Yep, I'm one of those weird ones who likes to find adventures of the dangerous sort. I absolutely love shows like Storm Chasers and Ghost Hunters. The people in those shows brave some rather wicked foes, be it a tornado or some sort of malevolent spirit. So when I was in Philadelphia back in August, it was only appropriate that I would venture off for the ghost hunting tour offered on the first night of my stay in Philly. The inner skeptic in me laughed and said, "Yeah right. It'll be all smoke and mirrors." However, the inner adventurer in me shrugged. Even if it was all staged, at least I'll learn some history. Most of the places on the tour were famous historical buildings, after all. The tour guide passed out EMF readers. My inner skeptic rolled his eyes. My inner adventurer said, "Oh! I'm an official Ghost Hunter!" We were encouraged to take pictures. I eagerly turned my camera on, ready to catch a ghost in action. The tour started off at Was

Things that Go Bump in Your Dreams

from Mia Marlowe... I won't say I actually saw a ghost when I was a kid, but I did see something . I blogged about it at Brava Authors so I won't repeat myself here. But as an adult, I do definitely feel as if I had a visitation from a departed loved one. It came in the form of a vivid dream. A few months after my grandfather died, I dreamed of him. Instead of looking haggard and wasted as he had when I saw him near the end of his life, he was robust and happy. He winked at me and said, "Tell your grandma I love her." So, of course, I had to call my grandma and tell her about my dream. She was so relieved. You see, she'd been catching glimpses of my grandfather around their house. From the corner of her eye, she'd seen him standing in a doorway, but when she'd turn her head, he'd disappear. She feared she was going crazy. Fortunately, I was able to reassure her. I'd just read an article about how people often see departed loved ones in familiar p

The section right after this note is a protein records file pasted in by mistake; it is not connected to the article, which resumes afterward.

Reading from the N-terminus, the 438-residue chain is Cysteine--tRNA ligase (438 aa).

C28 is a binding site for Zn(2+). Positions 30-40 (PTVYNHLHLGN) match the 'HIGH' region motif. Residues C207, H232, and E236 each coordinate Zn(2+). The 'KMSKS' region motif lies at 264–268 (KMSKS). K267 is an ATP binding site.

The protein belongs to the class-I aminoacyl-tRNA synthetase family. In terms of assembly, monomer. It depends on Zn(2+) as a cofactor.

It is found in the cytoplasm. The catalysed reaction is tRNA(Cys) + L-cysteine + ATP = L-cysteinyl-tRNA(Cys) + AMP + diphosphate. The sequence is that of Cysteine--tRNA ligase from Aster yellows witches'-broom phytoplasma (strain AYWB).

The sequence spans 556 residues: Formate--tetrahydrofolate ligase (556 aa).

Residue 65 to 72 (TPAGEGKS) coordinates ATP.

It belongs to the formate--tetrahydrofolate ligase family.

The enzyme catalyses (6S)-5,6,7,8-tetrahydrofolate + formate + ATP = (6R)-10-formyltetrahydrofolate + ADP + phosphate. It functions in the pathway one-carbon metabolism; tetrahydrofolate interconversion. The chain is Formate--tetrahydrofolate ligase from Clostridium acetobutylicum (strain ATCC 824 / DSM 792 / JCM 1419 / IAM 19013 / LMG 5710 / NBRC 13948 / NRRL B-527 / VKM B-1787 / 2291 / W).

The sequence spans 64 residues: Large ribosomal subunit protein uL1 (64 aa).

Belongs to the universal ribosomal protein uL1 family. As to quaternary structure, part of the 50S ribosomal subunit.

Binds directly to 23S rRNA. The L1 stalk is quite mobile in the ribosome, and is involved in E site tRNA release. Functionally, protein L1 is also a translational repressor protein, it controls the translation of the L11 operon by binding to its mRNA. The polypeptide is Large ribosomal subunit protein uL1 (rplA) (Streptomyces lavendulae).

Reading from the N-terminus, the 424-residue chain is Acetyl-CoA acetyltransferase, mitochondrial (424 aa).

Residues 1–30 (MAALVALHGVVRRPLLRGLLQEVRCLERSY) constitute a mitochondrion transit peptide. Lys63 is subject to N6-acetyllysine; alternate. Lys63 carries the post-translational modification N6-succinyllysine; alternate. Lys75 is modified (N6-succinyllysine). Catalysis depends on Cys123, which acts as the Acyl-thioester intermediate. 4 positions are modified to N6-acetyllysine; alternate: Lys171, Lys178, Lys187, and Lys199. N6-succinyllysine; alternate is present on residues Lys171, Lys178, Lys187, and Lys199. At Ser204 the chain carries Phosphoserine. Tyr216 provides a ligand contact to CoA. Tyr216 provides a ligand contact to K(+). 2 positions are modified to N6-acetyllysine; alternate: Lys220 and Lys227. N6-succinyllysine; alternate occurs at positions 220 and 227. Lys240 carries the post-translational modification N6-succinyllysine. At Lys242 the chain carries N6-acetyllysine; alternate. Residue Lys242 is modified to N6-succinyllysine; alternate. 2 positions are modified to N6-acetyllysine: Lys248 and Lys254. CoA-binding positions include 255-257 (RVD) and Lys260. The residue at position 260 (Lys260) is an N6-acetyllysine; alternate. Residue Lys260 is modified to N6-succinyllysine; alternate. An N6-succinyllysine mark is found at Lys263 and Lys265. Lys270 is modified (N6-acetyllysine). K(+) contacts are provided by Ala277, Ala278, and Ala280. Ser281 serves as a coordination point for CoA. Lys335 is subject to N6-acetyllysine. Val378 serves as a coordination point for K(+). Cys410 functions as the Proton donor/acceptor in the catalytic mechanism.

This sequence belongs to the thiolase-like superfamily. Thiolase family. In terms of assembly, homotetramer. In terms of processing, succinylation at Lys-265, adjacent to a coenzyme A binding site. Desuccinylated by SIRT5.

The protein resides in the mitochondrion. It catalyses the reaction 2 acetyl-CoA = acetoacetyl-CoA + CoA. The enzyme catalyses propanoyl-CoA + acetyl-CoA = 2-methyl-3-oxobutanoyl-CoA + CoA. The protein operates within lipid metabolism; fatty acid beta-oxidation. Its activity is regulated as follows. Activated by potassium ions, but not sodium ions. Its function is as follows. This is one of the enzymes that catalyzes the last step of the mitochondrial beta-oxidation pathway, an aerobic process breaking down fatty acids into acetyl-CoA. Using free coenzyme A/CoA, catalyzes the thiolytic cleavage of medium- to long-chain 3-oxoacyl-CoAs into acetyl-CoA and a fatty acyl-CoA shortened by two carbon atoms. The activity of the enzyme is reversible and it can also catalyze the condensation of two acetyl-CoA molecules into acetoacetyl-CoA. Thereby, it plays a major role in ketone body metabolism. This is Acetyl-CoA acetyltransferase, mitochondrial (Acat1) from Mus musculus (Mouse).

A Bump to My Heart, by Tracey Devlyn

For the last couple months, I’ve been working on some big projects at my day job, which has required me to adjust my schedule to meet deadlines. Rather than my normal Monday through Friday, I’ve been working Tuesday through Saturday. No big deal. I actually like coming into the office on Saturday when it’s quiet. It’s amazing how much work one can accomplish when not being interrupted every ten minutes. :) Well, this past Monday, I was working at home, having a really good writing day. Then at 12:16 pm, an email pops up from my editor. Up to this point, I had been diligently ignoring those handy, albeit annoying, email notifications. But this was my editor . No way could I ignore her message. So I clicked it open and read the subject line. And that’s when anticipation bumped into my heart. To be perfectly honest, the bump was more like a slam, but I had to fit the occasion to this month’s theme. :) Wanna know what sent anticipation slamming into my heart? My debut’s cover. Is

Childhood Memory of Things That Go Bump In The Night by C.H. Admirand